Pastor Roy Hoyte lived his life in great expectancy of Christ’s imminent return and he was also one of the outstanding visionary Adventist leaders of his time. He died on February 25, 2004. His funeral service was held on March 2, 2004 at the Oakwood College Church (now Oakwood University Church) in Huntsville, Alabama where numerous family members, fellow colleagues and friends celebrated his life of service. He was interred at the Oakwood Memorial Gardens, Huntsville, Alabama.12
Brown, George W. “136 Decisions for Christ in Antigua.” Inter-American Messenger, July 1965.
Caribbean Gleanings, 3rd/4th Quarter, 1975, Vol. 48.
Phillips, Glenn O. Seventh-day Adventists in Barbados: Over A Century of Adventism, 1884-1991. Bridgetown, Barbados: Caribbean Graphics & Letchworth Ltd., 1991.
Phillips, Glenn O. Singing in a Strange Land, The Hanson Place SDA Church, Brooklyn, New York,1958-2008. Littleton, MA: Tapestry Press Ltd., 2008.
Phillips, Glenn O. The Making of a Christian College: Caribbean Union College 1927-1977. Maracas, Trinidad: The College Press, 1977.
“The Celebration of the Life of Elder Roy L. Hoyte, 1929-2004.” Obituary. Oakwood College Seventh-day Adventist Church, March 2, 2004, Huntsville, Alabama.
“The Celebration of the Life of Elder Roy L. Hoyte, 1929-2004,” Obituary, the Oakwood College Seventh-day Adventist Church, March 2, 2004, Huntsville, Alabama.↩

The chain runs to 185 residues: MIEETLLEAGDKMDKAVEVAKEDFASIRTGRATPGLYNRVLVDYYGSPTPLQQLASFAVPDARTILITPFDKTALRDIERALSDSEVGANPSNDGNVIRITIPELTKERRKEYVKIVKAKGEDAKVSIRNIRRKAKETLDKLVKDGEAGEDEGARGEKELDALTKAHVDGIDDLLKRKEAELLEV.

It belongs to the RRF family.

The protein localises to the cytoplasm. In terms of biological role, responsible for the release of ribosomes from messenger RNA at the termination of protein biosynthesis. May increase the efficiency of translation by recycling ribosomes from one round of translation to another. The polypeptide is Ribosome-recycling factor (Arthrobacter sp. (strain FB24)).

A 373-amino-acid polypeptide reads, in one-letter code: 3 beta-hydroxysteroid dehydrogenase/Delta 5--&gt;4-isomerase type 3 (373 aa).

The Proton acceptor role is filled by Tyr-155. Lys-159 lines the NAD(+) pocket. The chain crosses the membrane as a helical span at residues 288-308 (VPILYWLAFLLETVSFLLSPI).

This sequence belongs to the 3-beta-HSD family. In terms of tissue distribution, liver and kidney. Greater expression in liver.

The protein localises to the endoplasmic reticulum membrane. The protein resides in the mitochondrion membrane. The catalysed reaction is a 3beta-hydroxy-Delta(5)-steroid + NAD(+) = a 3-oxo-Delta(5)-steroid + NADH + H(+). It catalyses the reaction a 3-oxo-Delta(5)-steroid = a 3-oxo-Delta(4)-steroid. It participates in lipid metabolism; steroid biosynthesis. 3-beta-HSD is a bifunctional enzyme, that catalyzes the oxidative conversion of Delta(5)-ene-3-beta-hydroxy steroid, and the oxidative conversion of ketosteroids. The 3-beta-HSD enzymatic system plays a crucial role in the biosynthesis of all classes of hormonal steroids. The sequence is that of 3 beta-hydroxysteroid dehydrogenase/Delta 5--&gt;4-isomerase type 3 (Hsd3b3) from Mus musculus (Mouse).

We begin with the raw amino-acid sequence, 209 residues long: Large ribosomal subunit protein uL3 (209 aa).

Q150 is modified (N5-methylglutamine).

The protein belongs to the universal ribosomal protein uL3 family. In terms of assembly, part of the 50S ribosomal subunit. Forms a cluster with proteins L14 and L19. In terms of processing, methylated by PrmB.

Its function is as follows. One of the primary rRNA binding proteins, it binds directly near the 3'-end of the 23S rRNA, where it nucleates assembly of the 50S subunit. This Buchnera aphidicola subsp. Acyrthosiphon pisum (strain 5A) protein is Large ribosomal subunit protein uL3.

Glenn O. Phillips, Seventh-day Adventists in Barbados: Over A Century of Adventism, 1884-1991 (Bridgetown, Barbados: Caribbean Graphics & Letchworth Ltd.), 88.↩
Caribbean Gleanings, 3rd/4th Quarter, 1975, Vol. 48, 3.↩
George W. Brown, “136 Decisions for Christ in Antigua,” Inter-American Messenger, July 1965, 2.↩
Phillips, Seventh-day Adventists in Barbados, 88.↩
Phillips, The Making of a Christian College Caribbean Union College 1927-1977 (Maracas, Trinidad: The College Press, 1977), 59.↩
Phillips, Seventh-day Adventists in Barbados, 93.↩
Glenn O. Phillips, Singing in a Strange Land, The Hanson Place SDA Church, Brooklyn, New York,1958-2008, (Littleton, MA: Tapestry Press Ltd., 2008), 1-162.↩
“The Celebration of the Life of Elder Roy L. Hoyte, 1929-2004,” Obituary.↩